Month: October 2022

St. Juan Bosco Park of Sonafluca

This past year, a new missionary family that had just joined us in Costa Rica presented us with the idea of joining forces to build a new playground for the little town of Sonafluca, where we were both doing missions. The old playground was in complete disarray. The swings were broken, the wood promised splinters, and really the only ones who used it were bored teenagers looking for a place to hang out. It was regularly trashed, and in the center of town.

We wanted to dedicate this park to Saint John Bosco, which is our parish name, but also is a perfect example of a saint that brought children to Jesus through play! We also wanted to get the blessing of our priest, Padre Mainor. In the meantime, Brad and our mission partner Mark, had scheduled an appointment to meet the bishop so he could put faces to the names of his missionaries now serving in Sonafluca. At this meeting, which included our local missionary friend Pablo, they explained our desire to put up a new park for the kids and dedicate it to San Juan Bosco. Brad even mentioned that it would be really great if the bishop could come to our opening party and bless the park. Pablo joked after they left, that in Costa Rica, that would never happen!

We then met with Padre Mainor and received his blessing, and before we knew it the park project was under way. First we had to tear down the old park and clean up the debris and trash, but then it was exciting to see the new park go up in just three days! Here we are laying the ground with rock after it was built.

Our boys, some locals and a lot of kids helped shovel and pour it on.

Soon the park was almost complete and we decided to meet with Padre Mainor to see if either he or the bishop could come bless the park for our opening party. Not only did he agree to come, but he checked with the bishop on a date that would work for him, and he agreed to come bless the park AND say a mass for Sonafluca at our tiny little chapel! Because the bishop had other bishops from other countries visiting, there ended up being three bishops and five priests for a total of eight in all! Meanwhile, when the locals got word that we were going to have this blessing and a mass said for the park, they put together a huge dinner for all the missionaries and priests. Only God could have taken a little suggestion from a humble missionary in a tiny town of Costa Rica and have blown it up into the holy event that it was!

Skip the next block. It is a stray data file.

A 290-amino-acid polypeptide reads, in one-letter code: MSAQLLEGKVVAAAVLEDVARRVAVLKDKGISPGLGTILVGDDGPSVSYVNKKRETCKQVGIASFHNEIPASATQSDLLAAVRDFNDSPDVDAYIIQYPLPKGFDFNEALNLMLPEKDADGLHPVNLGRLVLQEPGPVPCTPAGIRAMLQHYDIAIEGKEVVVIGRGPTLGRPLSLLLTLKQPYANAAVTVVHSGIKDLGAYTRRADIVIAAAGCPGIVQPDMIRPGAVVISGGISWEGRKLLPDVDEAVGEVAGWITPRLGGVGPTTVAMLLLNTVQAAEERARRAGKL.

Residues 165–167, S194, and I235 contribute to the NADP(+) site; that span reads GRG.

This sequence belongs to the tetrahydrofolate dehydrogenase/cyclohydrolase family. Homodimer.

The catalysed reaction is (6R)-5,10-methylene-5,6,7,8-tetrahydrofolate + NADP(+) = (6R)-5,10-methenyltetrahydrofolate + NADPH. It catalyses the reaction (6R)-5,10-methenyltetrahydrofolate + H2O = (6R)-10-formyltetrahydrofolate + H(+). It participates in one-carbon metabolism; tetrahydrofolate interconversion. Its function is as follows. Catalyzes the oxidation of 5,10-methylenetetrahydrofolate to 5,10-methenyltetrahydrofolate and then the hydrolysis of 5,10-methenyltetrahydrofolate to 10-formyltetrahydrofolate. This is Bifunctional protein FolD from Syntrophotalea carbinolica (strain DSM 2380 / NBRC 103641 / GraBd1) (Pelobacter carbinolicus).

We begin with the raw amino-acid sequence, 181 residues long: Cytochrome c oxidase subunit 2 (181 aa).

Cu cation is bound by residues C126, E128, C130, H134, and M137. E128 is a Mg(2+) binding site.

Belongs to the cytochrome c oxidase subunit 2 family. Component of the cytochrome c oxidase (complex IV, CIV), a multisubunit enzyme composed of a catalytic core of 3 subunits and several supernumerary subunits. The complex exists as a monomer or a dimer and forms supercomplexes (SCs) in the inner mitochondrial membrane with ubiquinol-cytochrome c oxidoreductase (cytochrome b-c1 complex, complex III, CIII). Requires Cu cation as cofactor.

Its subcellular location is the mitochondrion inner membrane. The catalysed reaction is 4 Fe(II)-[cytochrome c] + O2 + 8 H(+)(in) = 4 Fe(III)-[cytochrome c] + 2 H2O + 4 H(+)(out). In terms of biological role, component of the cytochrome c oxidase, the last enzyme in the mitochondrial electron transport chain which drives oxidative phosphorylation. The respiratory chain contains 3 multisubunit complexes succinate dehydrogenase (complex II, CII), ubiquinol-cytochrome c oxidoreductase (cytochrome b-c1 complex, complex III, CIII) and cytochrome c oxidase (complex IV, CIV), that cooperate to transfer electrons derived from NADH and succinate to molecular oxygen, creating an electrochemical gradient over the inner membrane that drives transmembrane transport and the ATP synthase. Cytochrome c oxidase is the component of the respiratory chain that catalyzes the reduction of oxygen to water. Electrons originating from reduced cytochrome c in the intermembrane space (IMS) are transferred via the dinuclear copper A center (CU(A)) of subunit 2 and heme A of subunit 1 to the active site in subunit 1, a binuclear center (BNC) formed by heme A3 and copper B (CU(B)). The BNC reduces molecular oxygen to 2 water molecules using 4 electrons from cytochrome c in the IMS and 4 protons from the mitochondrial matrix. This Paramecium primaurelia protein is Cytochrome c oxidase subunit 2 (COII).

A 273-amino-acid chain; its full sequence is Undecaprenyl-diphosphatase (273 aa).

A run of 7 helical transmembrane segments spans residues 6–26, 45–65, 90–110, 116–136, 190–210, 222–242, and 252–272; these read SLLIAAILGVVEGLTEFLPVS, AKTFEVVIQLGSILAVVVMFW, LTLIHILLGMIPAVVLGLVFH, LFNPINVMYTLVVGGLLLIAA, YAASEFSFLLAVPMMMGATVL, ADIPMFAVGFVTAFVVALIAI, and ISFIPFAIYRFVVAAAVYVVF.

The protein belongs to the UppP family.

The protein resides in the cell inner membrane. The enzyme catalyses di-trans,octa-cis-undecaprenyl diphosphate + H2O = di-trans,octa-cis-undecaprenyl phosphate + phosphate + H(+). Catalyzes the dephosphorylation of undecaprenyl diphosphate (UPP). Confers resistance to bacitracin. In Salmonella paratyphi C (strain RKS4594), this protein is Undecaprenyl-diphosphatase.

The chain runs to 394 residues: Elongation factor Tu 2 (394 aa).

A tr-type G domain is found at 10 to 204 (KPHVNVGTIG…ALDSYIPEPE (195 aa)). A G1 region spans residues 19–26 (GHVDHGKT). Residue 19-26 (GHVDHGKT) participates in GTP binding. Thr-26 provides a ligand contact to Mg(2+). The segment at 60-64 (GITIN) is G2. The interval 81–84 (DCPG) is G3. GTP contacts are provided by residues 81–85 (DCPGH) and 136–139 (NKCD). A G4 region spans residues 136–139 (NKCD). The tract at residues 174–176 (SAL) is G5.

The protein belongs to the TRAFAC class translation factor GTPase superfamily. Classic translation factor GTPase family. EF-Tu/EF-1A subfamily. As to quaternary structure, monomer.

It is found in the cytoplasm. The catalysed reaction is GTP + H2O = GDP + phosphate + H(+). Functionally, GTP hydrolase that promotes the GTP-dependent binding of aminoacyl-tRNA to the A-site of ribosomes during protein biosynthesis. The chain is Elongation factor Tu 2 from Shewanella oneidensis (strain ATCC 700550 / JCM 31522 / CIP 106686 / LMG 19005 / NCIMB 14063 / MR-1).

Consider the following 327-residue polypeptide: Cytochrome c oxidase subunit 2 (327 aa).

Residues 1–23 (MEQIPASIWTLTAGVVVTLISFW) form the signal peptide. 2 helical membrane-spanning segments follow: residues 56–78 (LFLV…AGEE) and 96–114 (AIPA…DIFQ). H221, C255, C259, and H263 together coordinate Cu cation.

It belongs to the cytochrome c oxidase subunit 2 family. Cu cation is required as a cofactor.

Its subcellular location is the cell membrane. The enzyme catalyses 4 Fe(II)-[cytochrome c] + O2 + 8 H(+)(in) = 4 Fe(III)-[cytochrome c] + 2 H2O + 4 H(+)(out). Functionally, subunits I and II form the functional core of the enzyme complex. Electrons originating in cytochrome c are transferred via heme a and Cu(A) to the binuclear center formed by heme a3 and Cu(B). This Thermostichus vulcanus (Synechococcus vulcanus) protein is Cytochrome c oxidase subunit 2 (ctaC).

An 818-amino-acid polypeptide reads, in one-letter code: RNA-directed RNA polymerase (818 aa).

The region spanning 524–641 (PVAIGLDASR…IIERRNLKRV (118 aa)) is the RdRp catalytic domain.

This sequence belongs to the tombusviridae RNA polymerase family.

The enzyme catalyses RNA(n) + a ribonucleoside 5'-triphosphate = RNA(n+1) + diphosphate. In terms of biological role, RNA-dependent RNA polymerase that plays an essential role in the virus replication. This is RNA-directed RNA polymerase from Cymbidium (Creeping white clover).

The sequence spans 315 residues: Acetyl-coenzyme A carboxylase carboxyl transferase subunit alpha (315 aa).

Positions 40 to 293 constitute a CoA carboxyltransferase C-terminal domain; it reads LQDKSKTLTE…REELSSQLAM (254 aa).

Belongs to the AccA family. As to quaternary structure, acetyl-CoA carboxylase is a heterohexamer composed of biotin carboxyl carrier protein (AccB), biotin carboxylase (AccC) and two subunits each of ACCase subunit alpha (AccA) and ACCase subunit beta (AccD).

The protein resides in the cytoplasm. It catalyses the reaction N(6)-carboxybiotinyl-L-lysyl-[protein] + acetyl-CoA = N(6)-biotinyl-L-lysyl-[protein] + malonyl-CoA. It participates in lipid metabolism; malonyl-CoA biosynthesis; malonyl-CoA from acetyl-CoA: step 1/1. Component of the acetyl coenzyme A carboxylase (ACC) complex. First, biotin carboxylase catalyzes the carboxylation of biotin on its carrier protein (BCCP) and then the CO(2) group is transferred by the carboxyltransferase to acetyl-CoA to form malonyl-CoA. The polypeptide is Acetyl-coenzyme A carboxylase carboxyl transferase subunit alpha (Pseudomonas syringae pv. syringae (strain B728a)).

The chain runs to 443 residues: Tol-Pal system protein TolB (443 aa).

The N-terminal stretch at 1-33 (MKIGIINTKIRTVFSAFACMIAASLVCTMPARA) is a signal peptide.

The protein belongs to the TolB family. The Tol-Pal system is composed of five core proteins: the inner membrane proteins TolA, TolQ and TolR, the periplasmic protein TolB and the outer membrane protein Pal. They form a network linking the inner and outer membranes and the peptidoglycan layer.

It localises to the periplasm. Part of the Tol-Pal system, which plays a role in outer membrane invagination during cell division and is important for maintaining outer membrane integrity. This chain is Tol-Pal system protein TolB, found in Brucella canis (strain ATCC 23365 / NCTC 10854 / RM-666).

It was a magical night! Not only was it packed with locals, it made the national news and FB watch, and Pablo was interviewed on behalf of Family Missions Company.

So that is the story of how, on June 8th, God orchestrated a blessing of the new park of Sonafluca with eight priests, a huge party full of kids and families, and a mass at our little town church, followed by a dinner for all the priests and missionaries.

San Juan Bosco, pray for us!

A floor for Loyda

Thanks to our generous benefactors, we were able to provide a floor for our friends Loyda and Jordan, and it is almost complete! Praise the Lord! The other night they were sharing with us some Nicaraguan style tacos with refried black beans, cabbage, cheese, ketchup and Natilla (a kind of Latin American sour cream) and afterwards we prayed together and they told us they wanted to help us in the mission!